Girls thoughts reconsidered

Girls episode four was very funny and very mean, which is great. Lena Dunham really has figured out how to take everyone’s worst characteristics, exaggerate them, and use them to smack around the other characters Punch-and-Judy-style. No, I don’t know anyone who’d be as openly repulsive as the bongo playing guy or Hannah’s boyfriend, or who’d be as acquiescent to sexual harassment as Hannah and her coworkers, or who’d be as vapid and pretentious as the British girl, but a) as Daniel Clowes put it, “Likeable characters are for weak-minded narcissists,” and b) I also don’t know anyone even a little bit like Kramer or George Costanza, or Basil Fawlty, or Blanche Deveraux, or Doctor Steve Brule, and on and on and on. It’s a comedy, and at this point it’s firmly established itself as a comedy of exaggeration which (contra the slapdash, any-weapon-to-hand first couple of episodes) is at least exaggerating recognizable human foibles, so who cares?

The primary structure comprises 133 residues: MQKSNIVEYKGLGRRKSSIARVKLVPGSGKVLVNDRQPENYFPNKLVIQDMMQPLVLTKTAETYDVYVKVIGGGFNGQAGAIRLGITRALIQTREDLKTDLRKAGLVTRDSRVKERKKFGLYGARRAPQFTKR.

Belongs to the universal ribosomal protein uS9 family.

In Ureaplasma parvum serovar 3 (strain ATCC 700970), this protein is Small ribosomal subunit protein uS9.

But that pretty much eliminates my desire to write about the show anymore, even though I’m absolutely going to keep watching and, hopefully, enjoying it as much as I’ve enjoyed the past couple weeks. I don’t have a whole lot to say about sitcoms, as a critic. So much rides on just being funny, and being funny forces characters into situations and narratives that defy the kind of writing about character and theme that I do. In a comedy, even the details of performance and appearance I like to focus on boil down to whether or not they made a joke better. I look at people who write about Community (a show I enjoy) the way they write about Mad Men (a show I enjoy) and it seems so foreign to me, like hearing your favorite song sung in Esperanto. I’m sure Hannah and company will “grow,” but that’s the thing I’m least interested in discussing, unless the growth is set-up for a punchline.

But it’s a good show, you should watch it.

Tags: , , ,